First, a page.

The ability to reclaim some lawn/garden space after removing a stump is one of the major reasons why people choose stump grinding in the first place.
The ability to reclaim some lawn/garden space after removing a stump is one of the major reasons why people choose stump grinding in the first place. But there are a few things to consider before you pull the trigger.
As you may know, stump grinding doesn’t completely remove the entire stump, which is quite large underneath the surface. We just grind the stump down a few inches beneath the plane of the ground.
The question is, how usable is that area of your yard after stump grinding? It depends on how far down you want to grind your stump, and what exactly you might end up using that area for in the future.
Four inches is a pretty standard depth. This gets it deep enough for a thick layer of soil that grass roots will be happy in. Other plants might need a little more depth for their roots - once those roots hit the stump below, they won’t be going any deeper.
Of course, if a stump is right where you plan to put your garden bed, you can always build up a little bit of soil on top. Say you grind down 4” and then build a 6” tall planter box...you’ve got 10” of soil for your plant roots to squirm around in.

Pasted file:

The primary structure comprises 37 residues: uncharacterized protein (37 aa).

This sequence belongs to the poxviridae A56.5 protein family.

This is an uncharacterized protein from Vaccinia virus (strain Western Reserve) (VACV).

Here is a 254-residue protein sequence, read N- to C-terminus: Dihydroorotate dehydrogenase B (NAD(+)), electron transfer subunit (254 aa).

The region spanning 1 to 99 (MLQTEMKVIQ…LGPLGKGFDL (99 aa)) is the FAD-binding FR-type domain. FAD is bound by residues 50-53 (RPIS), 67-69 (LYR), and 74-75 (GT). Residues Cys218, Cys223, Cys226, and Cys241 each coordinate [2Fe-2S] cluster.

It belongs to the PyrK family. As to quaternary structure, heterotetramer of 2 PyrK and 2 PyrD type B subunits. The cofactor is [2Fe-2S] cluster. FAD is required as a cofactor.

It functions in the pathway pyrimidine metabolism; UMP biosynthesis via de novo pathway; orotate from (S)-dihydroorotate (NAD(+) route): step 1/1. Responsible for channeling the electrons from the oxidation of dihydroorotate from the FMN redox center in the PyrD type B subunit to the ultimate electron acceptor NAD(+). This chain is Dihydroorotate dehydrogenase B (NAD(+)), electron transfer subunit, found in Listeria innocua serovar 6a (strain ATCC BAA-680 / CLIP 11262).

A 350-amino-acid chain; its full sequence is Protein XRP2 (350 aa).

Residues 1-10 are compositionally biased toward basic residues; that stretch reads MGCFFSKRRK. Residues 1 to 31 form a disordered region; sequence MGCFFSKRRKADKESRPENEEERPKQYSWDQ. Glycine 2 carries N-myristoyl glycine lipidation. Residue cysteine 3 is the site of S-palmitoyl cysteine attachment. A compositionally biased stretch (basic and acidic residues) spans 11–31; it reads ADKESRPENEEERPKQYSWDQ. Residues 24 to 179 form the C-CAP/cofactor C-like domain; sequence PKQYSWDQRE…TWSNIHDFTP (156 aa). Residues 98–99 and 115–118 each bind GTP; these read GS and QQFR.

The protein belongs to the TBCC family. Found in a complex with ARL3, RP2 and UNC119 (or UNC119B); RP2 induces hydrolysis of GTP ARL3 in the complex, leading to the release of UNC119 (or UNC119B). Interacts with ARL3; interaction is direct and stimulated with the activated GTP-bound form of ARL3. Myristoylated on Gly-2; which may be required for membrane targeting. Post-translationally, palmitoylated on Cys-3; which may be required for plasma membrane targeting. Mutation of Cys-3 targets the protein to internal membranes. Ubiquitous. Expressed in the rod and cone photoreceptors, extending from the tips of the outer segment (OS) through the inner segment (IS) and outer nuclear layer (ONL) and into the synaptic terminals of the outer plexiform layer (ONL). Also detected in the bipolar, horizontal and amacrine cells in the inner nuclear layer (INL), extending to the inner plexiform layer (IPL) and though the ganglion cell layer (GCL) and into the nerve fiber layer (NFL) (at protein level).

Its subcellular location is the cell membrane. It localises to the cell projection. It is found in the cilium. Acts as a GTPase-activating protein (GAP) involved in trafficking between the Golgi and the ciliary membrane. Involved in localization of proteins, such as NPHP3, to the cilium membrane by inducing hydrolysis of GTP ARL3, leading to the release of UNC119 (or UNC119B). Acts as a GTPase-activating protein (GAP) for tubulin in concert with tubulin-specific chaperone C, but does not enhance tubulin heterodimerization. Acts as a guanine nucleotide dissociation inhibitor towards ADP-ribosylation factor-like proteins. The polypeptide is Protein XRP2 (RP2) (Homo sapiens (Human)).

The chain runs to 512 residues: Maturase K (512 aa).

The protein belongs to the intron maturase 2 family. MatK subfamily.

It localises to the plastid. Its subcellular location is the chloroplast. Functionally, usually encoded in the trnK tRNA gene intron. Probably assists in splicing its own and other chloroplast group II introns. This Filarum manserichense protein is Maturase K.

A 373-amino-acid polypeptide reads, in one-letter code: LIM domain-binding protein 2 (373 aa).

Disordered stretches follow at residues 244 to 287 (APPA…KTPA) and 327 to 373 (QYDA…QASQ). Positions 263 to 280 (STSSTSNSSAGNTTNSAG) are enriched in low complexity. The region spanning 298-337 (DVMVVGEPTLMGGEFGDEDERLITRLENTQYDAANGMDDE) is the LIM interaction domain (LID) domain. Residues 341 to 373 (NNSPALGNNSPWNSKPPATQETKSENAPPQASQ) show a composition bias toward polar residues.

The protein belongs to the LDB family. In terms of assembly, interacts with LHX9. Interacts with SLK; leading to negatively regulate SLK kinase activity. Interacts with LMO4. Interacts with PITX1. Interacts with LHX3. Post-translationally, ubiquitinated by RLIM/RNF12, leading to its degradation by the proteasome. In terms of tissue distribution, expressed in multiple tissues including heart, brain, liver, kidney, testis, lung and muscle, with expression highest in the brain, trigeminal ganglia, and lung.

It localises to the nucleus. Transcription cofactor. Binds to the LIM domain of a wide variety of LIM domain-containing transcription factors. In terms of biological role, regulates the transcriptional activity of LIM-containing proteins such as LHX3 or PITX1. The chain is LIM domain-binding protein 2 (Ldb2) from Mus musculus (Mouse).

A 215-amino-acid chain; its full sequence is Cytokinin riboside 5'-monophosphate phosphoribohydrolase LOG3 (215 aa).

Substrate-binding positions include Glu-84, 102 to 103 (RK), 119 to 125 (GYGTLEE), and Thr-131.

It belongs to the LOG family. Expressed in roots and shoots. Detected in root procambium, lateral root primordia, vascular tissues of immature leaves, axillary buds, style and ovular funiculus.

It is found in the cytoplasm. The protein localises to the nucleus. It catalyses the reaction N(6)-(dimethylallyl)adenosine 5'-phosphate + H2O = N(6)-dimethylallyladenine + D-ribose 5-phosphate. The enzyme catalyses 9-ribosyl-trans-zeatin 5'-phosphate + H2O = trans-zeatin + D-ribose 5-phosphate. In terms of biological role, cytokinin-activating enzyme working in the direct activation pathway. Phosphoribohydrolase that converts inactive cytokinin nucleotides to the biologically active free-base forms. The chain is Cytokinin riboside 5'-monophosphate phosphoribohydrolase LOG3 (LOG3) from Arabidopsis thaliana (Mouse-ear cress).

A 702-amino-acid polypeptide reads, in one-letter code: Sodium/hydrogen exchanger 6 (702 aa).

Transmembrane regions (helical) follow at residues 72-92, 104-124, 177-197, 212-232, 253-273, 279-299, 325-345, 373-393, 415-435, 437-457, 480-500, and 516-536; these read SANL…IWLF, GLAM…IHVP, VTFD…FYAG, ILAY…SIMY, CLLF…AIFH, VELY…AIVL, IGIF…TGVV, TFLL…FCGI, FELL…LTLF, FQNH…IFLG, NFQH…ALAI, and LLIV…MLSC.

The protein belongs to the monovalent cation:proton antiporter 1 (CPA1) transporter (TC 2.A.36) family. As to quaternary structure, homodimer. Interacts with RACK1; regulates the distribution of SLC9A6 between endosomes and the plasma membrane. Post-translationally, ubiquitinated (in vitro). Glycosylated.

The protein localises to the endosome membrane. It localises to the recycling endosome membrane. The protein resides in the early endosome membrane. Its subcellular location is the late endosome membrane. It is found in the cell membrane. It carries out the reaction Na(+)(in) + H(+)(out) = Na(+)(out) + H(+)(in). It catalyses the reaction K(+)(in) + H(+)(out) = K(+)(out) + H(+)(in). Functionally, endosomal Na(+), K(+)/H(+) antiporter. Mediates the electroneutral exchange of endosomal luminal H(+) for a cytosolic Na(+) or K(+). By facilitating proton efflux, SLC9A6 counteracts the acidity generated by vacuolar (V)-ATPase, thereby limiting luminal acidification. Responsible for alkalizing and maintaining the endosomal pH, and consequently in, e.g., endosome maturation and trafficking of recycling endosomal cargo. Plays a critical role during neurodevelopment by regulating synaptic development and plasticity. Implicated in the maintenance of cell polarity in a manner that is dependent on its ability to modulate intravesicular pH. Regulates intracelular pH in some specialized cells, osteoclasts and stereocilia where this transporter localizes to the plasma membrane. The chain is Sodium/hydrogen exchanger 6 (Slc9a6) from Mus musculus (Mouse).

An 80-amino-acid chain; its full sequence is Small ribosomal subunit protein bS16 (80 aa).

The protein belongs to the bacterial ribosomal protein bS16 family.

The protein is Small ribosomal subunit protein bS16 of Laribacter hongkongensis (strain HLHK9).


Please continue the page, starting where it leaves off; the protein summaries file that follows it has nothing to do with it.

Even just mounding your garden beds over with a layer of soil can give your plants a couple extra inches, and stretch 4” to 6” or 6” to 8”.
What it comes down to is what you plan to plant there, and knowing how much room the roots need. If you want to be able to plant just about anything there, you’ll either need to grind deeper or build up the soil in that area.
Why not go deeper than 4”?
We can and often do go as deep as 8”. The reason 4” is good enough for so many customers is that the further you go down, the more it costs to grind another inch. There are two reasons for this:
1) The stump gets wider in diameter as you go deeper. Another inch in diameter is a huge growth in surface area. The difference between a 9” circle and a 10” circle is 15 square inches of surface area. That’s a lot of grinding.
2) There are more dirt and rocks in the way, which causes more wear and tear on the grinding teeth. These teeth are expensive, and replacing them adds time to the job. See the video below for an up close look at grinding wheel maintenance:
The final word on stump grinding depth
If you’re confident that you’ll only ever plant grass over the stump, 4” is enough. If you want to keep your options open, it's best to just be thorough the first time and go for a 6” or 8” grind.
Homeowners and businesses in Snohomish County and the surrounding area can schedule an estimate on their tree or stump removal by filling out one of our estimate forms here.
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